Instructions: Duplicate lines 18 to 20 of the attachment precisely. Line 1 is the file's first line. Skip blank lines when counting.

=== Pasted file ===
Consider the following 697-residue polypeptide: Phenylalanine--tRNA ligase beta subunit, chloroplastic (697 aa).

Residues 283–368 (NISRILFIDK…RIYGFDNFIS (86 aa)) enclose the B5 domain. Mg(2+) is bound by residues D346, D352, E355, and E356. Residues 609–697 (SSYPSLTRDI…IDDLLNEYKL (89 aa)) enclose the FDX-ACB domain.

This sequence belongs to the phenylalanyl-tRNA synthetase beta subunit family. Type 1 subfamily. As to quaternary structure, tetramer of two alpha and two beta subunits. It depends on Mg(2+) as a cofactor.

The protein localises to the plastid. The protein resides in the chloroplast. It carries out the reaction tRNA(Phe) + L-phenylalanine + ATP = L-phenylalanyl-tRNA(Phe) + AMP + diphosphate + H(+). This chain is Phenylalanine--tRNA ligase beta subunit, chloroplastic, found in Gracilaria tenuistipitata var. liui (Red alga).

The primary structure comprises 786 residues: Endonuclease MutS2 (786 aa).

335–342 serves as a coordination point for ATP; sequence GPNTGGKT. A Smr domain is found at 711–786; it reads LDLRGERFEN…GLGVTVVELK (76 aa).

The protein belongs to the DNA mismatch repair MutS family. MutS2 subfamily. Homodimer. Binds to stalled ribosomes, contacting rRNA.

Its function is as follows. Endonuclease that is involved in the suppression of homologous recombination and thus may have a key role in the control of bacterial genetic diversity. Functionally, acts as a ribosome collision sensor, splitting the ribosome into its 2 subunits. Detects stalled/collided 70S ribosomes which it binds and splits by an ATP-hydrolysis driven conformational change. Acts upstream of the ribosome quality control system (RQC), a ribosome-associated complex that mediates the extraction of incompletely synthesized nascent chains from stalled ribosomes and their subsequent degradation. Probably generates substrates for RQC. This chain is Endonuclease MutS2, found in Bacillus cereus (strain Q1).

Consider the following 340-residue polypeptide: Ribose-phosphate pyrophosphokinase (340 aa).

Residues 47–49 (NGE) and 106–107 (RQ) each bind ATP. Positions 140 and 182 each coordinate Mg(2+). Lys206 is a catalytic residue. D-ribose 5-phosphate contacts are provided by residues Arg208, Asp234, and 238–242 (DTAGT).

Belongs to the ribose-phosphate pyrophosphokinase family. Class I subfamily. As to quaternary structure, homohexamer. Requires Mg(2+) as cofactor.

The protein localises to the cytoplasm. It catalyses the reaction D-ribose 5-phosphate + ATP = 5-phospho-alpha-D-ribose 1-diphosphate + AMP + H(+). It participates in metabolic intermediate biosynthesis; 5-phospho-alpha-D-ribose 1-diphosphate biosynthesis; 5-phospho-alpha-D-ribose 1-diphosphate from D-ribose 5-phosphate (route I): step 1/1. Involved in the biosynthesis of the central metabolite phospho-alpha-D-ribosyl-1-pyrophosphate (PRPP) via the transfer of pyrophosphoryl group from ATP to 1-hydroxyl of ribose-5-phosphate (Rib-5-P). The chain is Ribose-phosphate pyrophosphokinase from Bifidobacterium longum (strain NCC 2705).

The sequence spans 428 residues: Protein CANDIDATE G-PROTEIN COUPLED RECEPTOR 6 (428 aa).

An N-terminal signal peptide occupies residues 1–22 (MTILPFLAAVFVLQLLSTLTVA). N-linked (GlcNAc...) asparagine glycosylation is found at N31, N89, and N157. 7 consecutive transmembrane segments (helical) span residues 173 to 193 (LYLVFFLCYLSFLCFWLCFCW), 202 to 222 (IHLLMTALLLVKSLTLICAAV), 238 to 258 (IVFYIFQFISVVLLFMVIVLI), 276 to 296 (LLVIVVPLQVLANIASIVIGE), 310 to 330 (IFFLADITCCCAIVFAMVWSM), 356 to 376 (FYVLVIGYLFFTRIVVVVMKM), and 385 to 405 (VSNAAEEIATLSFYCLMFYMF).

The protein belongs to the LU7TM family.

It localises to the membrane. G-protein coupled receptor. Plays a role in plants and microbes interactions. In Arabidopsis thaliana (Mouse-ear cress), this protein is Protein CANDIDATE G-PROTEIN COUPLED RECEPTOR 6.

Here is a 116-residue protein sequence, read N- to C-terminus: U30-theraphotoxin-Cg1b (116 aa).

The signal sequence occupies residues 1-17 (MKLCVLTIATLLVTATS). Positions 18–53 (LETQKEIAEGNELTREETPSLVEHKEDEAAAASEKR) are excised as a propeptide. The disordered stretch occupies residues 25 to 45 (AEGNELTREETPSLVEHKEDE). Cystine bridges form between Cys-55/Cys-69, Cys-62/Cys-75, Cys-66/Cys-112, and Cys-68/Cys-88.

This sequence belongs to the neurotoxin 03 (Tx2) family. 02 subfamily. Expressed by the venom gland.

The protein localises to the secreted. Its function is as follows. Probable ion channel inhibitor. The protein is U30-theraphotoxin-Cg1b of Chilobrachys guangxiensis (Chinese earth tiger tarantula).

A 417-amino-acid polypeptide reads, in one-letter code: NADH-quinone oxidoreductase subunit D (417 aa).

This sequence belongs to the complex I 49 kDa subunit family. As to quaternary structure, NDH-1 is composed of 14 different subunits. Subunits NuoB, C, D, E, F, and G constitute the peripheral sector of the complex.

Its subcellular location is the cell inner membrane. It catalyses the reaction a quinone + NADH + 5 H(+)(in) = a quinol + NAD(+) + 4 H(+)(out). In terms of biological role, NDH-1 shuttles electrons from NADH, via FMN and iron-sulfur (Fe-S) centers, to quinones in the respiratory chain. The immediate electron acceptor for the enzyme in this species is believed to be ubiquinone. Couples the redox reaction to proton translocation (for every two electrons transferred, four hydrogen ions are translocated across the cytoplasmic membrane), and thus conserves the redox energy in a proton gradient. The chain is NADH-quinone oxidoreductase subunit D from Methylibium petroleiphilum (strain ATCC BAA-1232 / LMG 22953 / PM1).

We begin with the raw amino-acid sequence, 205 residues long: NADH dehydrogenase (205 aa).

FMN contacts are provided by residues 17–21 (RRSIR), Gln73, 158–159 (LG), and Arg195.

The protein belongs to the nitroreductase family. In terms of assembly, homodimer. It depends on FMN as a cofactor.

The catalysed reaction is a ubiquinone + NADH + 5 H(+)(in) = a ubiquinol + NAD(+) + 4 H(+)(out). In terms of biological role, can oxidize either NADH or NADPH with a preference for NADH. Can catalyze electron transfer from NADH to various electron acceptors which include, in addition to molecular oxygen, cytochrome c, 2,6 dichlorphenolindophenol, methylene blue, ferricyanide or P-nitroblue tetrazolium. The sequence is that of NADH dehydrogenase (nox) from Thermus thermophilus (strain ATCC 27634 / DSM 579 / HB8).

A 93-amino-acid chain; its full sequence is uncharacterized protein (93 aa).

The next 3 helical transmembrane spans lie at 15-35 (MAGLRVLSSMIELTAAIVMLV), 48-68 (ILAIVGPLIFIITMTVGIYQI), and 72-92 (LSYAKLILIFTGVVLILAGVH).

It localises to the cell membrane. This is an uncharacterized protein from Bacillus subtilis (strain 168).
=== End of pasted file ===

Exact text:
The signal sequence occupies residues 1-17 (MKLCVLTIATLLVTATS). Positions 18–53 (LETQKEIAEGNELTREETPSLVEHKEDEAAAASEKR) are excised as a propeptide. The disordered stretch occupies residues 25 to 45 (AEGNELTREETPSLVEHKEDE). Cystine bridges form between Cys-55/Cys-69, Cys-62/Cys-75, Cys-66/Cys-112, and Cys-68/Cys-88.

This sequence belongs to the neurotoxin 03 (Tx2) family. 02 subfamily. Expressed by the venom gland.

The protein localises to the secreted. Its function is as follows. Probable ion channel inhibitor. The protein is U30-theraphotoxin-Cg1b of Chilobrachys guangxiensis (Chinese earth tiger tarantula).